To help control symptoms of PTSD for our warfighter community through Music and Making Music.
- Benefits of Music Therapy -
* Reduce Stress, Depression & Anxiety
* Increase in expressing emotions
* Reconnect with friends and family
* Bring comfort towards dealing with
PTSD, for both Veteran & family
* Decrease PAIN
Today, music therapy helps returning Troops and veterans, as well as their loved ones. “It’s a whole different energy than just talking about the trauma,” says Ron Borczon, a professor of music at California State University at Northridge who specializes in music therapy.
“Through the musical experience, they find hope that they can get better,” he says. Performing and listening to music lowers stress levels by providing an avenue for expressing emotions. It’s also a fallback and healthy distraction from pain. Music can even induce physical changes, lowering heart rate, tension, and blood pressure. The effects are strongest if the person plays music because playing gives them a sense of control, a boost of confidence, and an overall feeling of enjoyment through the release of endorphin's. Soldier Hard, the founder of Redcon-1 Music Group couldn't agree more. He himself served in the US Army, and was diagnosed with severe Post Traumatic Stress Disorder by several Civilian & VA Doctors. "When I create music, I literally get lost, I forget about anything going on around me, I escape to a beautiful place where I love being, words really can't explain it, everything is just right," Soldier Hard says.
"Studies show that music can trigger the brain to release chemicals that distract the body from pain"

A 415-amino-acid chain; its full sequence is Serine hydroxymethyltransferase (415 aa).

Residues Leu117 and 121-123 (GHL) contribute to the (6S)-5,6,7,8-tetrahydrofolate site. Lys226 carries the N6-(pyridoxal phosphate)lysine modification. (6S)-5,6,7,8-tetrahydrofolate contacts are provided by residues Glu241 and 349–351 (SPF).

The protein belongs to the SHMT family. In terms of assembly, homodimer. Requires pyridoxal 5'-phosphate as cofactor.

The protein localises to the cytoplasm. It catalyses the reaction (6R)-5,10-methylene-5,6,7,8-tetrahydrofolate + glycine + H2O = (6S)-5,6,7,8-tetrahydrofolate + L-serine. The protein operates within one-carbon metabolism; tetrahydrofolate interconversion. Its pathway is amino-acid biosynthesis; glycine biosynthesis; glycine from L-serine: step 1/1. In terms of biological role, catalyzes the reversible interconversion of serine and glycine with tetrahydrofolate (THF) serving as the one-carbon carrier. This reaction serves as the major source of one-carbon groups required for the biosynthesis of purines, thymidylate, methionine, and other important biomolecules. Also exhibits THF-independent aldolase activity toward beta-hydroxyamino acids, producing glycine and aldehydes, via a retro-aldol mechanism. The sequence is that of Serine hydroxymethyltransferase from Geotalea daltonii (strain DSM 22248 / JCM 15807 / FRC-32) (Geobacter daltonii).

Even in extreme cases like PTSD, where an individual’s level of stress reaches a point where it’s difficult to lead a comfortable life, music therapy can help control anxiety and bring comfort both to those suffering from the condition and their families. “Music and music making are tools I use to process through what I've experienced,” says Soldier Hard
Music has been used as a healing force for centuries. Music therapy goes back to biblical times, when David played the harp to rid King Saul of a bad spirit. As early as 400 B.C., Hippocrates, Greek father of medicine, played music for his mental patients. Aristotle described music as a force that purified the emotions. In the thirteenth century, hospitals contained music-rooms for the benefit of the patients. In the United States, Native American medicine men often employed chants and dances as a method of healing patients. Music therapy as we know it began in the aftermath of World Wars I and II. Musicians would travel to hospitals, and play music for the Troops suffering from war-related emotional and physical trauma.
“One good thing about music, when it hits you, you feel no pain.”
- Bob Marley
Photo: Redcon-1 Artist & Marine Active Duty SSGT Performs at the 2012 Veterans Holiday Celebration in Los Angeles CA at the West Los Angeles Veterans Affairs Campus.
"When I create music, I literally get lost, I forget about anything going on around me, I escape to a beautiful place where I love being, words really can't explain it, everything is just right," Soldier Hard says.
Photo: Redcon-1 Music Group Studio's located in the Northern California.